For monitoring functions in the WAMPAC system, the super PDC in the control center acts as the subscriber for the synchrophasor and digital state information originated by the IEDs in the substation. It issues an IGMPv3 join (S1, G1) for group G1 from Source S1. In this case the source S1 is the monitoring IED that is connected to the IEC 61850 station bus in a given substation. The IGMP join from the super PDC is switched through the control center LAN up to the control center router that acts as the last hop router for the Layer 3 multicast traffic. The control center router issues a PIM join towards the S1 in order to build the multicast distribution tree rooted at the substation router acting as the first hop router. The monitoring IED in the substation streams synchrophasor data in R-SV format to the multicast group G1, which is switched through the substation LAN up to the substation router. The substation router forwards this traffic over the WAN multicast distribution tree using layer-3 PIM towards the super PDC.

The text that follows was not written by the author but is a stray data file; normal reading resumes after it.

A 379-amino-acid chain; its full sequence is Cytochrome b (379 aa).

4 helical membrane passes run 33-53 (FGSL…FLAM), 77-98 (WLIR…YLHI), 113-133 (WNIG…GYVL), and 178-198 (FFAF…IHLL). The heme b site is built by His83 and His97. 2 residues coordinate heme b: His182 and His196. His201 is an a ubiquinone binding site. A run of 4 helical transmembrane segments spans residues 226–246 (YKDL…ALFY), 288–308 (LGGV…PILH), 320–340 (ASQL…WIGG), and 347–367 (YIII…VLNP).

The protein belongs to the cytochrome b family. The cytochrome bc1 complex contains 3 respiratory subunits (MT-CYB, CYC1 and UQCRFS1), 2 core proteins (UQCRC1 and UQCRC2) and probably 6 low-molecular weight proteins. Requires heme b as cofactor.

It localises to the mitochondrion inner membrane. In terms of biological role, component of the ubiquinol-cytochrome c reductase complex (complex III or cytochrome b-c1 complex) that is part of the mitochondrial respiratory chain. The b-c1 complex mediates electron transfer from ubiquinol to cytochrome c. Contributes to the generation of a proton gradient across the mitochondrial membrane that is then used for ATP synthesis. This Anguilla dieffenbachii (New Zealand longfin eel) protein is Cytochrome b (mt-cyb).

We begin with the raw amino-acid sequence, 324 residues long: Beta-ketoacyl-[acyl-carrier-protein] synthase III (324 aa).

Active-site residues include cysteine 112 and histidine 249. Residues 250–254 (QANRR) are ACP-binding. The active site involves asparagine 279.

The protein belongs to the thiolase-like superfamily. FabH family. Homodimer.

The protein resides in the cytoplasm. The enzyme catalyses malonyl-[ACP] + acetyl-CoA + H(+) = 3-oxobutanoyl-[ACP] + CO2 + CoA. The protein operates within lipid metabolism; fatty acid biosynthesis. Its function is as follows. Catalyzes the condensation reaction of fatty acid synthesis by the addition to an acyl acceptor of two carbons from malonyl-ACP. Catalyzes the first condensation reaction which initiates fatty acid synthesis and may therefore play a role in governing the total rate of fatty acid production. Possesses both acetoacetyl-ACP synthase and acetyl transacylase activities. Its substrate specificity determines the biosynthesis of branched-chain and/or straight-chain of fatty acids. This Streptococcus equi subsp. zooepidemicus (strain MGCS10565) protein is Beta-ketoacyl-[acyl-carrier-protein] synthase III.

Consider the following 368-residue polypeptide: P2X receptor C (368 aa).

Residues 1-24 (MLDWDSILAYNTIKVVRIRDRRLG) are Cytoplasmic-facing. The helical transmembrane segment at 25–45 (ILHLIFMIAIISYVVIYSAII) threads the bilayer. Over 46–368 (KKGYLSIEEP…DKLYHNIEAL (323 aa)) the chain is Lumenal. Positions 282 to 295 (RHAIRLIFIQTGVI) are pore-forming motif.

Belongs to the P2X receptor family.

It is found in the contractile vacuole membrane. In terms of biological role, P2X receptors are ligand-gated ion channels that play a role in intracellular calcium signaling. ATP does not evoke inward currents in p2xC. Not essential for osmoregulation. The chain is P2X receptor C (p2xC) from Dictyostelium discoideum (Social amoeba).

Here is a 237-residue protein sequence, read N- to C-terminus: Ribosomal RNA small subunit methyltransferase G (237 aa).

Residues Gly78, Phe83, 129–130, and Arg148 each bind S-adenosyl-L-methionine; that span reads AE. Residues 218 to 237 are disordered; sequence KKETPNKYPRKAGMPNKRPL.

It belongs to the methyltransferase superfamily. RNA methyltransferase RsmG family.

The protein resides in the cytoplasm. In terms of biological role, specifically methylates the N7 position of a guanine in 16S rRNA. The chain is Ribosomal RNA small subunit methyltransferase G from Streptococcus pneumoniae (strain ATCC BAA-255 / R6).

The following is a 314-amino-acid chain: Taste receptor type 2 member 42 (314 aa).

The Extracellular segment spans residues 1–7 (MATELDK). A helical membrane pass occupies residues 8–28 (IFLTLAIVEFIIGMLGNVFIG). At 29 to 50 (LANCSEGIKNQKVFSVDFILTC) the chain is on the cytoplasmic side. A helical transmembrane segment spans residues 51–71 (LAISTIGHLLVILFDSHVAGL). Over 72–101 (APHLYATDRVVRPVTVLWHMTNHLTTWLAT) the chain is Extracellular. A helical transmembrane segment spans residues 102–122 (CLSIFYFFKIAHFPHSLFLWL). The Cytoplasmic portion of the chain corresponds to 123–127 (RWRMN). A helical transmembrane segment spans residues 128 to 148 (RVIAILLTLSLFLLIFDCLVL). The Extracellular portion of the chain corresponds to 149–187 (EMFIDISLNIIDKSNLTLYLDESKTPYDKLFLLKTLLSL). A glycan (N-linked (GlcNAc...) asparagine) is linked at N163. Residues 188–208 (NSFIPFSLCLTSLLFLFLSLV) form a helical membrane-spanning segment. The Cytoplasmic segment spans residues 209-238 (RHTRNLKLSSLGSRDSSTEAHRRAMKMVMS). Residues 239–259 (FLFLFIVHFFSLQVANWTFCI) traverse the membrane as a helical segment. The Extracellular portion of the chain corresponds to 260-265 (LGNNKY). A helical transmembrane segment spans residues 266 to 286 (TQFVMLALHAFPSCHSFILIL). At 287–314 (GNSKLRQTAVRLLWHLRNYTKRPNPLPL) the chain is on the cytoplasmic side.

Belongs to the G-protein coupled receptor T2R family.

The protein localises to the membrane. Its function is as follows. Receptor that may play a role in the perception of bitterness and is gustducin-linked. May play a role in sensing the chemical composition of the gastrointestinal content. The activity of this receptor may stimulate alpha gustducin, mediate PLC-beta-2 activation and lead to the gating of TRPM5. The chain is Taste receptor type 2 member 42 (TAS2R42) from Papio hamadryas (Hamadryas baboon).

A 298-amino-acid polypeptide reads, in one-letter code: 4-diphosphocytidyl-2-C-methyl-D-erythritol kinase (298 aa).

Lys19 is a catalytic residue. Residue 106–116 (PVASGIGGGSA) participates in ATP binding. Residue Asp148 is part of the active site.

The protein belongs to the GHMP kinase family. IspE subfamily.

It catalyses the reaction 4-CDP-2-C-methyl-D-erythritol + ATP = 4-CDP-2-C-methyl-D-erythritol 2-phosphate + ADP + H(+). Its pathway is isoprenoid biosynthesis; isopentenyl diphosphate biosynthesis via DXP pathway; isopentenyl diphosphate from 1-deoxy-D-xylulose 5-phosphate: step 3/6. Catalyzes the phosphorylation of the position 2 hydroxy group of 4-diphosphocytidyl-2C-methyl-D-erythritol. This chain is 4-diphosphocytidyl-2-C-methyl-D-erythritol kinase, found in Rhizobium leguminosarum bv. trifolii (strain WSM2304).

With respect to the control and protections functions in the WAMPAC system, the mitigation relays connected at the station bus level in a set of substations involved in the mitigation action act as receivers for the digital state information and protection commands issued by the central controller. The mitigation relays issue IGMPv3 joins (S2, G2) for group G2 sourced by the central controller S2. The IGMP join(s) are switched through the station bus up to the substation router that that acts as the last hop router for the multicast group G2. The substation router generates a PIM join towards the source S1 to enable a multicast distribution tree for the group G2 rooted at the first hop control center router. When the central controller identifies a disturbance that needs to be acted upon based on the monitored data fed to the RAS analytics, it triggers the decision logic in the arming and mitigation system to deal with the contingency and the power system control function issues the appropriate control and protection commands in the R-GOOSE format to the multicast group G2. This multicast traffic is switched through the control center LAN up to the control center router which then forwards this traffic over the WAN multicast distribution tree for group G2 using Layer 3 PIM towards the mitigation relay.

 

BeijingSifang June 2016